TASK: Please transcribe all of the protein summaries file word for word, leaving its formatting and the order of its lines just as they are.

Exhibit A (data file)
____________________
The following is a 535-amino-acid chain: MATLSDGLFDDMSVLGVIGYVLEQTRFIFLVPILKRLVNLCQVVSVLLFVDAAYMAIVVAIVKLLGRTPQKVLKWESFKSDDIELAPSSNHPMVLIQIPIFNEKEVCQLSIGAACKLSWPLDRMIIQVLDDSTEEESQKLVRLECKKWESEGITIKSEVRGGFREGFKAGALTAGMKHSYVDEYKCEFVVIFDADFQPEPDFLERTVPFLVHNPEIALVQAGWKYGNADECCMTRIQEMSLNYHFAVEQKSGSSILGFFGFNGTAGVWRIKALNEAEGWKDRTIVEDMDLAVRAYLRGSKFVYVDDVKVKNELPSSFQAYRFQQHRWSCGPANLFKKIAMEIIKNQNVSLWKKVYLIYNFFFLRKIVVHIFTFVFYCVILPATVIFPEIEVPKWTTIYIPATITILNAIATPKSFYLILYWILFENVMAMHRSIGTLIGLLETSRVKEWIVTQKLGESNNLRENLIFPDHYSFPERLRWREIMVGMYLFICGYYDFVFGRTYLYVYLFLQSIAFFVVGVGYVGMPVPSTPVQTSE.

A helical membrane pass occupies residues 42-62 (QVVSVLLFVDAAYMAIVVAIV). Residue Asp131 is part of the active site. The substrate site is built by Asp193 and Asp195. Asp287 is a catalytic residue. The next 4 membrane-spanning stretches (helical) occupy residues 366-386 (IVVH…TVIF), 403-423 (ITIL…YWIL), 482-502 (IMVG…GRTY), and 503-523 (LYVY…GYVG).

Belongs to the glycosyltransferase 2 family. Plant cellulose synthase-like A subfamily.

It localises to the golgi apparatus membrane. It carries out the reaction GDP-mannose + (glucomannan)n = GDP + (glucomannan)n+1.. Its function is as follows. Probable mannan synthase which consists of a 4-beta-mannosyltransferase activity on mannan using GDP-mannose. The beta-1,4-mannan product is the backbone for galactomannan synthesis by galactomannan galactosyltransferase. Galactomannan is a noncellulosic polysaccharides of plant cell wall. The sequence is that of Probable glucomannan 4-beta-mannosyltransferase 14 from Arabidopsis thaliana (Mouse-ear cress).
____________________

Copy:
The following is a 535-amino-acid chain: MATLSDGLFDDMSVLGVIGYVLEQTRFIFLVPILKRLVNLCQVVSVLLFVDAAYMAIVVAIVKLLGRTPQKVLKWESFKSDDIELAPSSNHPMVLIQIPIFNEKEVCQLSIGAACKLSWPLDRMIIQVLDDSTEEESQKLVRLECKKWESEGITIKSEVRGGFREGFKAGALTAGMKHSYVDEYKCEFVVIFDADFQPEPDFLERTVPFLVHNPEIALVQAGWKYGNADECCMTRIQEMSLNYHFAVEQKSGSSILGFFGFNGTAGVWRIKALNEAEGWKDRTIVEDMDLAVRAYLRGSKFVYVDDVKVKNELPSSFQAYRFQQHRWSCGPANLFKKIAMEIIKNQNVSLWKKVYLIYNFFFLRKIVVHIFTFVFYCVILPATVIFPEIEVPKWTTIYIPATITILNAIATPKSFYLILYWILFENVMAMHRSIGTLIGLLETSRVKEWIVTQKLGESNNLRENLIFPDHYSFPERLRWREIMVGMYLFICGYYDFVFGRTYLYVYLFLQSIAFFVVGVGYVGMPVPSTPVQTSE.

A helical membrane pass occupies residues 42-62 (QVVSVLLFVDAAYMAIVVAIV). Residue Asp131 is part of the active site. The substrate site is built by Asp193 and Asp195. Asp287 is a catalytic residue. The next 4 membrane-spanning stretches (helical) occupy residues 366-386 (IVVH…TVIF), 403-423 (ITIL…YWIL), 482-502 (IMVG…GRTY), and 503-523 (LYVY…GYVG).

Belongs to the glycosyltransferase 2 family. Plant cellulose synthase-like A subfamily.

It localises to the golgi apparatus membrane. It carries out the reaction GDP-mannose + (glucomannan)n = GDP + (glucomannan)n+1.. Its function is as follows. Probable mannan synthase which consists of a 4-beta-mannosyltransferase activity on mannan using GDP-mannose. The beta-1,4-mannan product is the backbone for galactomannan synthesis by galactomannan galactosyltransferase. Galactomannan is a noncellulosic polysaccharides of plant cell wall. The sequence is that of Probable glucomannan 4-beta-mannosyltransferase 14 from Arabidopsis thaliana (Mouse-ear cress).